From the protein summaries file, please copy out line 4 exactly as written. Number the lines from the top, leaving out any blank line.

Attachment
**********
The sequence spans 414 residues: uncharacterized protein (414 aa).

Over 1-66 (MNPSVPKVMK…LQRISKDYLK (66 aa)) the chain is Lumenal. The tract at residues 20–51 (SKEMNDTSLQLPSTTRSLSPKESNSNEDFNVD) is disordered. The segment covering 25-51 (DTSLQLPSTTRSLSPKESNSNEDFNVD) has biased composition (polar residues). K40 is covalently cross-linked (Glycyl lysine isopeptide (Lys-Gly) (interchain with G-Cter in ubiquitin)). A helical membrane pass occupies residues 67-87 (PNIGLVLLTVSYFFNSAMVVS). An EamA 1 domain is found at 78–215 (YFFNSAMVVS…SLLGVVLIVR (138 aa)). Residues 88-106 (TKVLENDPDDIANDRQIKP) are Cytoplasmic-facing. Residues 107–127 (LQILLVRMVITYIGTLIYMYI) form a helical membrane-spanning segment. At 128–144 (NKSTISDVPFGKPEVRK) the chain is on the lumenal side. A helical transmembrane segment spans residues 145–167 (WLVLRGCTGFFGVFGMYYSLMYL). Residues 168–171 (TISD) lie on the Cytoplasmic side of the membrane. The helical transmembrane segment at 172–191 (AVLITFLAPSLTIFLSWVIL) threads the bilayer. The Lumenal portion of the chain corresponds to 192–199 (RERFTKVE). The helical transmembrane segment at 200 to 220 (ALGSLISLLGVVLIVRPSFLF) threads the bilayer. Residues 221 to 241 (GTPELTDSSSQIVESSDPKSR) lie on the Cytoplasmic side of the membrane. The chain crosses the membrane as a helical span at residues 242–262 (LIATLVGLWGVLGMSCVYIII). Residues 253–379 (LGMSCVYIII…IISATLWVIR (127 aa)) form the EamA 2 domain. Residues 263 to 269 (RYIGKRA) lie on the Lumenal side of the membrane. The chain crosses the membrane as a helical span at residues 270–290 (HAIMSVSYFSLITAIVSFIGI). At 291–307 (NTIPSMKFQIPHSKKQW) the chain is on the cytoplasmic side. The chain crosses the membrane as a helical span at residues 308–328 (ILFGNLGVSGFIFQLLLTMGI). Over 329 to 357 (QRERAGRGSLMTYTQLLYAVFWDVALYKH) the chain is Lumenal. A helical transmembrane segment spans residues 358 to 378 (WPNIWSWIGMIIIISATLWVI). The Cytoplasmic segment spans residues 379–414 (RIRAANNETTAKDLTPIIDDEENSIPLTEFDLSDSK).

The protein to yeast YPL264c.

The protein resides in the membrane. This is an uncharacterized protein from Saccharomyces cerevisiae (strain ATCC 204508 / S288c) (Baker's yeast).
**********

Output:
The protein resides in the membrane. This is an uncharacterized protein from Saccharomyces cerevisiae (strain ATCC 204508 / S288c) (Baker's yeast).